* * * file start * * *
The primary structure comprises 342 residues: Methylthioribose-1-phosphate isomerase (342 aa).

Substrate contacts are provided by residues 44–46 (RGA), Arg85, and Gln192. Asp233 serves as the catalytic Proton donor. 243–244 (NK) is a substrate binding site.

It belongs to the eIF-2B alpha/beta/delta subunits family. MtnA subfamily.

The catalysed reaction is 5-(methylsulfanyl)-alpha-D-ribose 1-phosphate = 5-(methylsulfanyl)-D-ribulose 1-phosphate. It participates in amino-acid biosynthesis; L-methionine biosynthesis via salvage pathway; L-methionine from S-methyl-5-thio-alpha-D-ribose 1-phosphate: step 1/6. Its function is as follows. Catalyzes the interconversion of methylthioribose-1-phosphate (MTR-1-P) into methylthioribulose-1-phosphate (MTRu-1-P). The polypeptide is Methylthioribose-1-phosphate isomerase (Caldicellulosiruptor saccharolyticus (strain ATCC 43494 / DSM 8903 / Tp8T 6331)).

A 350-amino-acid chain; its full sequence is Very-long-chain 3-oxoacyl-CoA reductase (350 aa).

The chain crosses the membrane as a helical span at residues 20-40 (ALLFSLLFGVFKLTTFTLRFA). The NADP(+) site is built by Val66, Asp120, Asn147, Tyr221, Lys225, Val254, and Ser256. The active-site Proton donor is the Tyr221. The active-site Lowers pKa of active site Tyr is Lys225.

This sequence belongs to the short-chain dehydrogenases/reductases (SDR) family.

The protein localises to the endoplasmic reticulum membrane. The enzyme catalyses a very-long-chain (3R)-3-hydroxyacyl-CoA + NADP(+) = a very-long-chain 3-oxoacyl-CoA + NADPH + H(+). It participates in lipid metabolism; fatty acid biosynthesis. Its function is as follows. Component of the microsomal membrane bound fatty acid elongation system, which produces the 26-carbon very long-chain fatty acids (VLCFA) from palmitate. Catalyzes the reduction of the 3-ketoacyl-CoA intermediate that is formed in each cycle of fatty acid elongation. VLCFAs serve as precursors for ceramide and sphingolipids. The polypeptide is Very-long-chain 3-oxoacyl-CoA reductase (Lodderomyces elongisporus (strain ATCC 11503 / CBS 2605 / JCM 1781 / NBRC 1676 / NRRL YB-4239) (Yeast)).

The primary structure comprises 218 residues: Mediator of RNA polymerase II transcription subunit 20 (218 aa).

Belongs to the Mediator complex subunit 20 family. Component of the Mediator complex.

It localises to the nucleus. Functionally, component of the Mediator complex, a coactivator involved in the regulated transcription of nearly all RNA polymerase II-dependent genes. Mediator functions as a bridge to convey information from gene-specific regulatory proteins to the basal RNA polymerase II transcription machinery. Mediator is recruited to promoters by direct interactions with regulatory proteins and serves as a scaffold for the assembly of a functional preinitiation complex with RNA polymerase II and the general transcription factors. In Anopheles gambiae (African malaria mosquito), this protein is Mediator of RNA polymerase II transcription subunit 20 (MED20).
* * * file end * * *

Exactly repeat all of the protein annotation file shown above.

The primary structure comprises 342 residues: Methylthioribose-1-phosphate isomerase (342 aa).

Substrate contacts are provided by residues 44–46 (RGA), Arg85, and Gln192. Asp233 serves as the catalytic Proton donor. 243–244 (NK) is a substrate binding site.

It belongs to the eIF-2B alpha/beta/delta subunits family. MtnA subfamily.

The catalysed reaction is 5-(methylsulfanyl)-alpha-D-ribose 1-phosphate = 5-(methylsulfanyl)-D-ribulose 1-phosphate. It participates in amino-acid biosynthesis; L-methionine biosynthesis via salvage pathway; L-methionine from S-methyl-5-thio-alpha-D-ribose 1-phosphate: step 1/6. Its function is as follows. Catalyzes the interconversion of methylthioribose-1-phosphate (MTR-1-P) into methylthioribulose-1-phosphate (MTRu-1-P). The polypeptide is Methylthioribose-1-phosphate isomerase (Caldicellulosiruptor saccharolyticus (strain ATCC 43494 / DSM 8903 / Tp8T 6331)).

A 350-amino-acid chain; its full sequence is Very-long-chain 3-oxoacyl-CoA reductase (350 aa).

The chain crosses the membrane as a helical span at residues 20-40 (ALLFSLLFGVFKLTTFTLRFA). The NADP(+) site is built by Val66, Asp120, Asn147, Tyr221, Lys225, Val254, and Ser256. The active-site Proton donor is the Tyr221. The active-site Lowers pKa of active site Tyr is Lys225.

This sequence belongs to the short-chain dehydrogenases/reductases (SDR) family.

The protein localises to the endoplasmic reticulum membrane. The enzyme catalyses a very-long-chain (3R)-3-hydroxyacyl-CoA + NADP(+) = a very-long-chain 3-oxoacyl-CoA + NADPH + H(+). It participates in lipid metabolism; fatty acid biosynthesis. Its function is as follows. Component of the microsomal membrane bound fatty acid elongation system, which produces the 26-carbon very long-chain fatty acids (VLCFA) from palmitate. Catalyzes the reduction of the 3-ketoacyl-CoA intermediate that is formed in each cycle of fatty acid elongation. VLCFAs serve as precursors for ceramide and sphingolipids. The polypeptide is Very-long-chain 3-oxoacyl-CoA reductase (Lodderomyces elongisporus (strain ATCC 11503 / CBS 2605 / JCM 1781 / NBRC 1676 / NRRL YB-4239) (Yeast)).

The primary structure comprises 218 residues: Mediator of RNA polymerase II transcription subunit 20 (218 aa).

Belongs to the Mediator complex subunit 20 family. Component of the Mediator complex.

It localises to the nucleus. Functionally, component of the Mediator complex, a coactivator involved in the regulated transcription of nearly all RNA polymerase II-dependent genes. Mediator functions as a bridge to convey information from gene-specific regulatory proteins to the basal RNA polymerase II transcription machinery. Mediator is recruited to promoters by direct interactions with regulatory proteins and serves as a scaffold for the assembly of a functional preinitiation complex with RNA polymerase II and the general transcription factors. In Anopheles gambiae (African malaria mosquito), this protein is Mediator of RNA polymerase II transcription subunit 20 (MED20).